COVID, Kroger, and History 

I live in Midtown, Memphis. There's a Kroger a few blocks away, where I shop. The parking lot is very tight and people know to go slowly. As far as I know, nobody's gotten run over or much bunged-up. Going there, you slow way down. You have to slow way down to keep a little space between you and the people you pass among, an array of Midtowners. Everybody wears a mask.

Nobody's in a hurry and there are six feet between you and everybody else at the checkout. Kids hang onto their moms. People in motorized carts beep as they back up. There's an occasional traffic jam, but in slow-mo, so everybody can see to back up a little. People look at one another. It's better than being crushed up against each other.

Of course, people in the aisles have to pass one another closely — close enough to speak and not too close to feel closed-in on. So they're polite and they get a good look at each other, and nobody's mad at anybody. There's just enough institution about the place to suggest decorum, but no real supervision. People are being adults. Even the kids.

If you go in the afternoon you can expect a crowd, rain or shine. Bring a book for when you stand in line at the checkout; it'll take a while. I use the queue time to assemble my checkbook and license — and to people-watch. I like what I see, folks tending to their business but not frenetic about it. An attitude of patience prevails. I haven't ever heard anyone get loud in there.

There will be immense relief once the vaccine gets around. Until it does, we're going to be in an open-air concentration camp. Anybody can get the virus, which is itself innocent, just a piece of self-reproducing dust. It's not evil, but it is a problem. Centuries ago, a number of people would have died, but it wouldn't have caused the kind of dislocation it has today because such a bug couldn't travel on nonexistent trade routes. Smallpox brought from Europe killed much of the post-contact North American population along just such trade routes from the Atlantic into the country. Descendants of third-wave migrants were virtually wiped out, all the way to Ohio.

The so-called Spanish flu, which originally spread from an army barracks in Olathe, Kansas, took six million people worldwide 100 years ago. Among the people it took were blues guitarist Lonnie Johnson's mom and pop, and nine of his 10 brothers and sisters. He was on his way back to New Orleans from playing in a jazz orchestra in France during World War I when it struck. He and one brother were the only survivors from the family.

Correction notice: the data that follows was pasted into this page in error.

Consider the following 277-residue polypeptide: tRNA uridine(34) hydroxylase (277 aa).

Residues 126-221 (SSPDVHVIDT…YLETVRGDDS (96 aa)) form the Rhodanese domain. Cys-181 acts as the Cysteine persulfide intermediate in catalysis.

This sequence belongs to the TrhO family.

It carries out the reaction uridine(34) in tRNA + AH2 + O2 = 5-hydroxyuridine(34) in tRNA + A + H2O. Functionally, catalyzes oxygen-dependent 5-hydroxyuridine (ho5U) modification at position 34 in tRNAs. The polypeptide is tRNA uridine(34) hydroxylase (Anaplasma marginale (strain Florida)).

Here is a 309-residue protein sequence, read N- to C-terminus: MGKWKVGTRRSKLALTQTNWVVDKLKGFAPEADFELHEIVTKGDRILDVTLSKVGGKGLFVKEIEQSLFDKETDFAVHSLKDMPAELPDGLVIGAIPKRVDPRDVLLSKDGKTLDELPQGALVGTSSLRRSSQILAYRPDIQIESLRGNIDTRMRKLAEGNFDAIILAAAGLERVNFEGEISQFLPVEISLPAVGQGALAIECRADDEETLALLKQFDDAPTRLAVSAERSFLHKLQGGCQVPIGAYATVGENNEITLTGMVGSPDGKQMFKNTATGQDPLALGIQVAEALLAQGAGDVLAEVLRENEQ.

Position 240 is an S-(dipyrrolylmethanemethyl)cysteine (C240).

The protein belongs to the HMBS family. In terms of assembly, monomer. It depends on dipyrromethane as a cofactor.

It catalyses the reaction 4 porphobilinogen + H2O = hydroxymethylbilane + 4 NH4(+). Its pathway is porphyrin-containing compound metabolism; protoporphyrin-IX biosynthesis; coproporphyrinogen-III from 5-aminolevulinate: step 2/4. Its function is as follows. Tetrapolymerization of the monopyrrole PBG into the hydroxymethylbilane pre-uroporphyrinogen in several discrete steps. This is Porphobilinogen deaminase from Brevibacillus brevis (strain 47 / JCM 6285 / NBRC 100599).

click to enlarge People wore masks for protection during the Spanish flu pandemic, as well. - SATORI13 | DREAMSTIME.COM
  • Satori13 |
  • People wore masks for protection during the Spanish flu pandemic, as well.

My Uncle Julius was a volunteer emergency medic during that time — 1919 — going around giving people alcohol rubs to bring their fever down, always smoking a cigar. For reasons unknown to me, the docs of the time thought smoking cigars would protect you from the flu. It didn't, but the flu didn't get everybody either. Julius told me people were crying out of windows for someone to take the dead bodies away. He said he heard a story of an undertaker called to undertake a pile of corpses, who, upon seeing the pile, had a heart attack. The medics just threw him on top.

The Spanish flu killed as many world citizens as the Nazis killed Jews. For a short time after the initial pandemic, people were mandated to mask up, wash their hands, shy away from crowds, quarantine if they felt sick, and so forth, no different than what we're doing now, 100 years later. And for a while the curve got flattened until some Libertarian types thought their rights were being stepped on. So just to commemorate the "conquering" of the disease, a bunch of anti-maskers held a parade to celebrate, which kicked off a second wave in the U.S. that got spread by train.

We do know it's spiking all over Tennessee and all over Memphis because our governor didn't have the intestinal fortitude to order mandatory masking. Some of the people at the Kroger might be carrying the COVID; it's impossible to know. They may not know they have it, or be truly asymptomatic and not show it at all but for the antibodies they make. Bless their toughness, they can still transmit it. But so far, so good. It's been 10 months and I haven't caught it, even though I've been a little casual about it.

Avoiding COVID is not rocket science, but the disease can be lethal, especially if you are poor, already sick with something or immunocompromised, or living with a large number of people in a small space. Or just if you're in the wrong place at the wrong time. Or if you're foolish enough to ignore factual history and distrust the reported science for whatever reason. If that's you, you are playing Russian roulette with a fully loaded gun and issuing a compulsory invitation to the game to your family and friends.

Andy Cohen is a musician who lives in Midtown.

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